Astronomer addresses search for extraterrestrial intelligent life

Are we alone in the universe? How many stars have planets, and how many of these planets might support intelligent life? Frank Drake, the famed astronomer who conducted the first radio search for extraterrestrial intelligence, will describe his search for cosmic company at 7:30 p.m. Tuesday, Oct. 16, at the Chester Fritz Auditorium. The presentation is free and open to the public.

In 1960, Dr. Drake ran a two-week experiment to search for intelligent life beyond Earth at the National Radio Astronomy Observatory in Green Bank, W.Va. He used an 85-foot diameter radio telescope to search for artificial signals from two nearby stars. Following this experiment, called "Project Ozma," Drake devised the famous “Drake Equation” that identifies specific factors thought to play a role in the development of intelligent civilizations in our galaxy. Although there is no unique solution to this equation, it is a generally accepted tool for estimating the prospects for intelligent life elsewhere.

In 1972, Dr. Drake collaborated with astronomer Carl Sagan on the design of the Pioneer plaque, a six-inch by nine-inch pictorial “message in a bottle” mounted on the Pioneer 10 spacecraft, which has left the solar system and is more than eight billion miles from Earth. The plaque describes what we look like, where we are, and the date when the Pioneer mission began, should the spacecraft ever meet up with extraterrestrials millions of years from now.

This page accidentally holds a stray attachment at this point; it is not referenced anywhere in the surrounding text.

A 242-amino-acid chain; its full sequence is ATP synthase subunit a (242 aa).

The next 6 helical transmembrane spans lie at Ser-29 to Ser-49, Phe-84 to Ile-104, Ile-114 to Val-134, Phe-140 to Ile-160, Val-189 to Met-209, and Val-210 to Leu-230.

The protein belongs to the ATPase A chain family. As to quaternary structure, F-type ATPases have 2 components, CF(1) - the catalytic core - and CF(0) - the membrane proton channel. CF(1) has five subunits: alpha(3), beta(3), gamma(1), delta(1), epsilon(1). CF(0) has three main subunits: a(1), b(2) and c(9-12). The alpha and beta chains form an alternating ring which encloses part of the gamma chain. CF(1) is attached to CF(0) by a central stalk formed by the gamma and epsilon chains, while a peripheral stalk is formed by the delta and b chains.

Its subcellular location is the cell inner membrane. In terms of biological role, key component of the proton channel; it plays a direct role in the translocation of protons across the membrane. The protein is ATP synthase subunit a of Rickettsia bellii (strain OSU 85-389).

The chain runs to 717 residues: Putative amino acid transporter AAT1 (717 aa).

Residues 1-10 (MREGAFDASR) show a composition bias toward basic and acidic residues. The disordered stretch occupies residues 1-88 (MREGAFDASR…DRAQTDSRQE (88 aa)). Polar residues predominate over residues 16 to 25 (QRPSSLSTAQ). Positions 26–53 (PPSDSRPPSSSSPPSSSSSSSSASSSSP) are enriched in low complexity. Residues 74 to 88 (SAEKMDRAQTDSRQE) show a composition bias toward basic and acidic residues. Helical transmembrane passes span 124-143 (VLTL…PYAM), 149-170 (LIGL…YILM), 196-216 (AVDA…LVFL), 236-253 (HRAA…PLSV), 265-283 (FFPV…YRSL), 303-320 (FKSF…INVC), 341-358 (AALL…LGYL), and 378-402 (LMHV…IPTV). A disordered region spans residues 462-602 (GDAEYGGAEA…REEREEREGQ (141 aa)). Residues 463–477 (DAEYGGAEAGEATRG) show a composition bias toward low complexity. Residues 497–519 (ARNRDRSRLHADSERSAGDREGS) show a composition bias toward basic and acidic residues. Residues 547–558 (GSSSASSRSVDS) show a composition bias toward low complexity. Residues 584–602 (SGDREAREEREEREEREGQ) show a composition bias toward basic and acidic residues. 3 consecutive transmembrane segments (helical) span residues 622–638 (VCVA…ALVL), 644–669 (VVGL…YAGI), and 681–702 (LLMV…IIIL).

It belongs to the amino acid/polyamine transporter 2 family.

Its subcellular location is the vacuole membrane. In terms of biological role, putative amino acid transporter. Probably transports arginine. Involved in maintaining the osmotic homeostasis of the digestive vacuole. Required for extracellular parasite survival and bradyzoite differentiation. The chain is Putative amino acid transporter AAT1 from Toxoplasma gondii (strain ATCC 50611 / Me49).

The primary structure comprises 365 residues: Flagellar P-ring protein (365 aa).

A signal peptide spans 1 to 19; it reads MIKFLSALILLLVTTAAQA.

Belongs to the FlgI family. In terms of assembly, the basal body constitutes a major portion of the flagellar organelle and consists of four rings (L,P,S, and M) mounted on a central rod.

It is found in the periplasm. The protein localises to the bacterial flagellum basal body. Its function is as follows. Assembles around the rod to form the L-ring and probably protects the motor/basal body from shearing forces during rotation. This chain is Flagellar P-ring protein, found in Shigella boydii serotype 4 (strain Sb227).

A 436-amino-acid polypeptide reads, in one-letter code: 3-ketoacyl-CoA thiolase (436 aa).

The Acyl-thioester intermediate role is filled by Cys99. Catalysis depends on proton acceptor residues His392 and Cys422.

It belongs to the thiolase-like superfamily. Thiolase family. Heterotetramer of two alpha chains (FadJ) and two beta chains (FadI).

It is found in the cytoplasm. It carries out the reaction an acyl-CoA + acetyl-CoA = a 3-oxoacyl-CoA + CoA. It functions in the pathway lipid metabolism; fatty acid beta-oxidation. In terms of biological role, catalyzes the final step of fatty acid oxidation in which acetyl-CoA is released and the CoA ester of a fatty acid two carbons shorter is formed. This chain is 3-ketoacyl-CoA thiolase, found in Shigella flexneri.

Dr. Drake also sent a message in 1974 from the Arecibo, Puerto Rico radio telescope to a cluster of stars. If it is received 20,000 years from now and a return message is sent, our descendants 40,000 years from now will detect it.

Dr. Drake is the director of the SETI (Search for Extraterrestrial Intelligence) Institute's Center for the Study of Life in the Universe and also serves on the Board of Trustees of the SETI Institute as chairman emeritus. He is a member of the National Academy of Sciences where he chaired the Board of Physics and Astronomy of the National Research Council. Drake is emeritus professor of astronomy and astrophysics at the University of California Santa Cruz, where he also served as dean of natural sciences.

For more information, contact Karen Katrinak at the UND Center for People and the Environment, at 777-2482, or